Amazon, for its part, was unable to identify any material differences between the products Maglula inspected and the uninspected products. During fact discovery, Maglula served an interrogatory seeking Amazon’s non-infringement contentions and twice moved to compel a complete response. Maglula’s second motion to compel requested Amazon’s full factual basis for its contention that the accused products were not structurally and operationally the same for purposes of infringement. But, other than a minor difference with the ‘Castellan’ product, Amazon and its expert never identified any structural or operational differences between the accused products that mattered for the purposes of patent infringement.

Despite all the evidence that the accused products were the same for the purposes of infringement, Amazon moved for summary judgment of non-infringement of the goods that Maglula had not been able to inspect. Maglula opposed and explained that it had properly relied on representative products and proven infringement of the uninspected ones through representativeness. In its opposition, Maglula also relied on information that appeared on Amazon’s website to show that products having the same Amazon Standard Identification Number are the same. Finally, Maglula noted that it did not have the opportunity to inspect some of the accused products because Amazon destroyed them.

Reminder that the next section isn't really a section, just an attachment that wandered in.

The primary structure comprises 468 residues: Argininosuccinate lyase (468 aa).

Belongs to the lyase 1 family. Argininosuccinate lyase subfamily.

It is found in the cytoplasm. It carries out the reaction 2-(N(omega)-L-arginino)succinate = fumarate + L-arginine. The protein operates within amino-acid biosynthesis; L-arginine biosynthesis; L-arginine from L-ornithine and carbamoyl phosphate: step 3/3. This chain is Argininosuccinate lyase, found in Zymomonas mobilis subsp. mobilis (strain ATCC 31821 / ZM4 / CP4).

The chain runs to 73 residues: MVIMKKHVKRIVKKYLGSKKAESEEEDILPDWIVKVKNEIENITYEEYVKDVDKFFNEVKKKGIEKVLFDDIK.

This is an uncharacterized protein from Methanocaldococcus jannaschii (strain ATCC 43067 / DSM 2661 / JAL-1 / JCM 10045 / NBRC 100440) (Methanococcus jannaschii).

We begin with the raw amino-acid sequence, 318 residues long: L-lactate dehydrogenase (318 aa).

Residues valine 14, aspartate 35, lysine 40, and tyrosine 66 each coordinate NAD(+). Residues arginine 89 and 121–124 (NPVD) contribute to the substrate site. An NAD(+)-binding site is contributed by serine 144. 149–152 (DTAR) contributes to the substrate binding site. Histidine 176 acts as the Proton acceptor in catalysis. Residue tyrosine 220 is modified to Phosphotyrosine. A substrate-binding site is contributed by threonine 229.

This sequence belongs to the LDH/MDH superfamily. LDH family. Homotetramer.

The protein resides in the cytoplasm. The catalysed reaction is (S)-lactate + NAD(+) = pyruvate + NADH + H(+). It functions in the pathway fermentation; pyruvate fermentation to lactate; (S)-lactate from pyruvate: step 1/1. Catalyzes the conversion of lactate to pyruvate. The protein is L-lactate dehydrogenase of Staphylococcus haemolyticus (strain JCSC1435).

In the end, the court denied Amazon’s motion for summary judgment and ruled that Maglula was not required to show on a product-by-product basis that every single product had been infringed and instead may “show that a representative sample has been infringed upon.”

With this battle over, the representativeness issue offers valuable lessons for patent owners facing counterfeiting in e-commerce. To reduce their liability by obscuring the true scale of infringement, online marketplaces may argue that each individual product must be inspected and requires a separate proof of infringement. This argument may have superficial appeal if there are different ‘types’ of counterfeits or knockoffs with different branding from different manufacturers. It will almost always be impossible for patent owners to inspect each and every product, especially those that have already been sold. But if, like here, the accused goods are structurally and operationally the same for the purposes of patent infringement, patent owners should be reassured that the court validated the use of representative products to prove infringement.